Stanley Ann Dunham, Mercer Island High School
Stanley Ann Dunham Obana Soetoro (November 29, 1942 - November 7, 1995), known as Ann Dunham and Stanley Ann Dunham, was an American anthropologist, left-wing social activist, and the mother of Senator Barack Obama. She was born in Fort Leavenworth, Kansas, to Stanleyand Madelyn Dunham. Her father (who gave his only child his name) was a furniture salesman in downtown Seattle, Washington, and her mother worked for a bank. After a year living in Seattle, her family moved to Mercer Island, Washington, in 1956 so that 13-year old Ann could attend theMercer Island High School that had just opened. At the school she was on the debate team and graduated in 1960. Her family moved to Hawaii and Ann attended the University of Hawaii at Manoa, where she studied anthropology. When Ann Dunham arrived in Hawaii, she was a full fledged radical leftist and practitioner of â€œcritical theory. She also began to engage in miscegenation (inter-racial relationships) as part of her attack on society. Susan Blake, one of her friends has stated she never dated crew-cut white boys. She had a world view, even as a young girl. It was embracing the different, rather than that ethnocentric thing of shunning the different. That was where her mind took her.
Barack Obama, Sr. left Ann and their son in 1963 to attend Harvard in Boston. Press reports claim Ann Dunham and Barack Obama Sr. were divorced around this time; however, no evidence has yet been presented to show they were ever married. The senior Obama obtained a masters degree in economics at Harvard and returned to Kenya in 1965 where he obtained a position in the Kenyan government. He was killed in an automobile accident in 1982. Two years later, when her son was five, Dunham married Lolo Soetoro, an Indonesian oil manager and practicing Muslim whom she meet at the university. In 1967 they moved to Jakarta, Indonesia. While in Indonesia Ann got a job at the American embassy teaching English.
Barack's half-sister, Maya Soetoro was born in Indonesia. Ann, Obama and his sister Maya moved back to Hawaii. Ann Dunham soon returned toIndonesia with Maya but divorced Soetoro in the late 1970s.
Dunham traveled around the world, pursuing a career in rural development that took her to Ghana, India, Thailand, Indonesia, Nepal andBangladesh. In 1986 Ann Dunham worked on a developmental project in Pakistan. Later that year Ann and her daughter traveled the Silk Road inChina. In 1992 she earned a Ph.D. in anthropology from the University of Hawaii. Her dissertation, "Peasant blacksmithing in Indonesia: Surviving and Thriving Against All Odds," was 1067 pages long. She worked for the Ford Foundation and promoted Microlending. During Obama's campaign for the 2008 presidential election he portrayed his mother as a conservative girl from Kansas; however in reality she was a radical leftist and cutural Marxist. She lived in the Seattle area; spending her teenage years in Seattle coffee shops with other young radical leftist. Obama claims his mother's family were conserevative Methodists or Baptists from Kansas. However, his mother's parents were members of a left-wing Unitarian church near Seattle. The church located in Bellevue, Washington was knicknamed "the little red church," because of its communist leanings.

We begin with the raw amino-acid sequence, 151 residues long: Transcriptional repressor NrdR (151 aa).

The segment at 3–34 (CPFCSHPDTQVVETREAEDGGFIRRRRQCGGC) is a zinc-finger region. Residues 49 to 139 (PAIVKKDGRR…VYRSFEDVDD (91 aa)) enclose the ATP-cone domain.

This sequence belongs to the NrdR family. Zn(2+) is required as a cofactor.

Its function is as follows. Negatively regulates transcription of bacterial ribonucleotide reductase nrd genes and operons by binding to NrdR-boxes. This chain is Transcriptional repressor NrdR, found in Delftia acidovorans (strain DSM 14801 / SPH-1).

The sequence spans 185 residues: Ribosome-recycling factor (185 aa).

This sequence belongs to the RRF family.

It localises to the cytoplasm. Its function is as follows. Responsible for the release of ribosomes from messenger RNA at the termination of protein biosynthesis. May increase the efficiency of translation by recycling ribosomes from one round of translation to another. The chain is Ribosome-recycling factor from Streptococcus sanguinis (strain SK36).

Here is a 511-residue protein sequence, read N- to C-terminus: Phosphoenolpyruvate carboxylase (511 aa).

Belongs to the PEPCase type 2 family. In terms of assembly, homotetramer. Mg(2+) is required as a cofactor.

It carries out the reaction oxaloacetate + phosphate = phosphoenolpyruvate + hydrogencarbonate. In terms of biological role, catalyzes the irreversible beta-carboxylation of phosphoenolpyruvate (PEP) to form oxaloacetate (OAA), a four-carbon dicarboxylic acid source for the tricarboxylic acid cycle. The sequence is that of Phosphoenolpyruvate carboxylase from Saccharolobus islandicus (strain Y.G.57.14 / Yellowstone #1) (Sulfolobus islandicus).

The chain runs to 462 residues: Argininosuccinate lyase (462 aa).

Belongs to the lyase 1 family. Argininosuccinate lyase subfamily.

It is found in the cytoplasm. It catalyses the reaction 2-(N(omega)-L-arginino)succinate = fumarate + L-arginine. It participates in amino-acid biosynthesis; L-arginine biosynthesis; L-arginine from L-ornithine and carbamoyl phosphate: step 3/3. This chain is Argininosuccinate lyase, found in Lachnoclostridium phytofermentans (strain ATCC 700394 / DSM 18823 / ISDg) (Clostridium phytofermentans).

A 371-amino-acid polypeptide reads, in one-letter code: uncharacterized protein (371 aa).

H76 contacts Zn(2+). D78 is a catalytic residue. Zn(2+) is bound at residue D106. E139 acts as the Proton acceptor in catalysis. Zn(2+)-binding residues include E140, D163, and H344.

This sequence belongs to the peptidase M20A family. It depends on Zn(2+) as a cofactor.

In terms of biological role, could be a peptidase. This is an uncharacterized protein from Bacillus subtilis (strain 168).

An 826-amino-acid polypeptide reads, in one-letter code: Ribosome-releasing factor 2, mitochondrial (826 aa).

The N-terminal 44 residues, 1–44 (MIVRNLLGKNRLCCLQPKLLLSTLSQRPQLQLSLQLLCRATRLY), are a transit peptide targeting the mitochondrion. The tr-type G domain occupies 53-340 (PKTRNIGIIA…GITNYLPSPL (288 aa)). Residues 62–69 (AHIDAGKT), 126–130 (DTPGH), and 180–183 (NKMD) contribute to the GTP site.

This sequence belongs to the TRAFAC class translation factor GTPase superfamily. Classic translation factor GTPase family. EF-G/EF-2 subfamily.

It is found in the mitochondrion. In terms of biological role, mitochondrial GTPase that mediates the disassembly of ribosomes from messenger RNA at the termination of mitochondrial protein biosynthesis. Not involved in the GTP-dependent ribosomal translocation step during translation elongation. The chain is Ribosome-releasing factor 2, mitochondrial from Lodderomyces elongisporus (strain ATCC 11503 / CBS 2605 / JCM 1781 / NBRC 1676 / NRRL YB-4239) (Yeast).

The school Ann attended, Mercer Island High School, was a hotbed of pro-Marxist radical teachers. John Stenhouse, board member, told the House Un-American Activities Subcommittee that he had been a member of the Communist Party USA and this school has a number of Marxists on it's staff. Two teachers at this school, Val Foubert and Jim Wichterman, both Frankfurt School style Marxists, taught a critical theory curriculum to students which include d; rejection of societal norms, attacks on Christianity, the traditional family, and assigned readings by Karl Marx. The hallway between Foubertâ€™s and Wichterman classrooms was sometimes called "anarchy ally."
Dunham has been described by her friends as "a fellow traveler..." meaning a communist sympathizer.
In an interview, Barack Obama referred to his mother as "the dominant figure in my formative years... The values she taught me continue to be my touchstone when it comes to how I go about the world of politics."
Before she died Ann Dunham wanted to adopt a mixed-race Korean baby fathered by a Black American stationed in South Korea. Ann Dunham died in Hawaii in 1995 of ovarian cancer and uterine cancer.